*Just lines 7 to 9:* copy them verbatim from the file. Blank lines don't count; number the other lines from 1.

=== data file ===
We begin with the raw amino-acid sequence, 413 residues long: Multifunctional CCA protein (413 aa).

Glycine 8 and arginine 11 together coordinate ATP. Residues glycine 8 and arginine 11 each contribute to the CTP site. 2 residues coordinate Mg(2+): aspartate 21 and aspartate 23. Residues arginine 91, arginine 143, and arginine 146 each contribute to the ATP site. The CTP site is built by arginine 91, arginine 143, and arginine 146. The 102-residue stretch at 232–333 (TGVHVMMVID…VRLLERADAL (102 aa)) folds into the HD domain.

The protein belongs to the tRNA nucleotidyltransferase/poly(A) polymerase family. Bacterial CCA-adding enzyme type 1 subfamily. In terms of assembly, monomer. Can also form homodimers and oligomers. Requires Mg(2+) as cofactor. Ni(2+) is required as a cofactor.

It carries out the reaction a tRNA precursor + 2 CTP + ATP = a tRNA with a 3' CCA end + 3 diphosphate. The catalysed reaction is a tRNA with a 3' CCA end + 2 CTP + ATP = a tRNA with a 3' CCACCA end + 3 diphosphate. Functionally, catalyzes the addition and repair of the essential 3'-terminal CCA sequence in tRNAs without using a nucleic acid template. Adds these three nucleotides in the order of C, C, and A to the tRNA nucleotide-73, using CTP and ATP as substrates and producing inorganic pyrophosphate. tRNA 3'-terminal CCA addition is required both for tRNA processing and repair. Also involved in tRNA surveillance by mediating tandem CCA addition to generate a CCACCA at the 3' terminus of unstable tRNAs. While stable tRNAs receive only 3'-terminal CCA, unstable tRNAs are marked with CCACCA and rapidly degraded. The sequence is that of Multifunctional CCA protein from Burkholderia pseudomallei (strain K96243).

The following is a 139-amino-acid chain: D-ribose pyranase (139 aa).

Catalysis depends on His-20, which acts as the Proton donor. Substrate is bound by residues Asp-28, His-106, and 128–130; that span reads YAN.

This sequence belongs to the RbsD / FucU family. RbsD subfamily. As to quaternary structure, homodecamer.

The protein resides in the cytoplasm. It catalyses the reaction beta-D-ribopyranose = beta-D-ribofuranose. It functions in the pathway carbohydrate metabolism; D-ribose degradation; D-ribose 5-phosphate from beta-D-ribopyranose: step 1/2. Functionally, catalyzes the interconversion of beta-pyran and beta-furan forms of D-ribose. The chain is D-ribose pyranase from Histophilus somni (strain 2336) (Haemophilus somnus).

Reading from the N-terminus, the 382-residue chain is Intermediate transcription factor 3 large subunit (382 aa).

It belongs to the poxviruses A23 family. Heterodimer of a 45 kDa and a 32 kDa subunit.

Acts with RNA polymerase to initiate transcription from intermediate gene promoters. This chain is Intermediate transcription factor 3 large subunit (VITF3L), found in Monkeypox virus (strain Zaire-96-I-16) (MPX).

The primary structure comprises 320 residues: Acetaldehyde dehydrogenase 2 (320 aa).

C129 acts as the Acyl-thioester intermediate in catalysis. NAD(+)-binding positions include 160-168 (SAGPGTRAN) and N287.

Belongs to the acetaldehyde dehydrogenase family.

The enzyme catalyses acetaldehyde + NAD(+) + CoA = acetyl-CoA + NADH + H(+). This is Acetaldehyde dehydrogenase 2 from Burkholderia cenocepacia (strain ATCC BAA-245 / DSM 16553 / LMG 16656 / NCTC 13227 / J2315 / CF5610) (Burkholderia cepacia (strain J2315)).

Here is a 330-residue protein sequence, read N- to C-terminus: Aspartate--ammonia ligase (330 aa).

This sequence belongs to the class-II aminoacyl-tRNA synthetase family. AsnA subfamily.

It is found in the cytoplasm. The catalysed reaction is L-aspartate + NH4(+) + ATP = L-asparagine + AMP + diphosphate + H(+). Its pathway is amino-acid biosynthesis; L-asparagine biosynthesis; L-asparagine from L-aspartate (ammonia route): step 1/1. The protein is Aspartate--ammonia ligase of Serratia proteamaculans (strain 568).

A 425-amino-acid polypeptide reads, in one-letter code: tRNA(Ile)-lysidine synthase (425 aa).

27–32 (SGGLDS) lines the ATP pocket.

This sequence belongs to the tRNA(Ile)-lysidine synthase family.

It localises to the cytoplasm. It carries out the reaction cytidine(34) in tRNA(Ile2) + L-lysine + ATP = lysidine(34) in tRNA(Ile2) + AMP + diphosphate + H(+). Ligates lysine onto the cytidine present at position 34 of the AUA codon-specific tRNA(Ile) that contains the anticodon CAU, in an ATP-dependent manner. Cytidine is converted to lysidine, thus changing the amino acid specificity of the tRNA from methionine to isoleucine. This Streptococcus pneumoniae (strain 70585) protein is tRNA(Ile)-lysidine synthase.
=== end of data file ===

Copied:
This sequence belongs to the RbsD / FucU family. RbsD subfamily. As to quaternary structure, homodecamer.

The protein resides in the cytoplasm. It catalyses the reaction beta-D-ribopyranose = beta-D-ribofuranose. It functions in the pathway carbohydrate metabolism; D-ribose degradation; D-ribose 5-phosphate from beta-D-ribopyranose: step 1/2. Functionally, catalyzes the interconversion of beta-pyran and beta-furan forms of D-ribose. The chain is D-ribose pyranase from Histophilus somni (strain 2336) (Haemophilus somnus).

Reading from the N-terminus, the 382-residue chain is Intermediate transcription factor 3 large subunit (382 aa).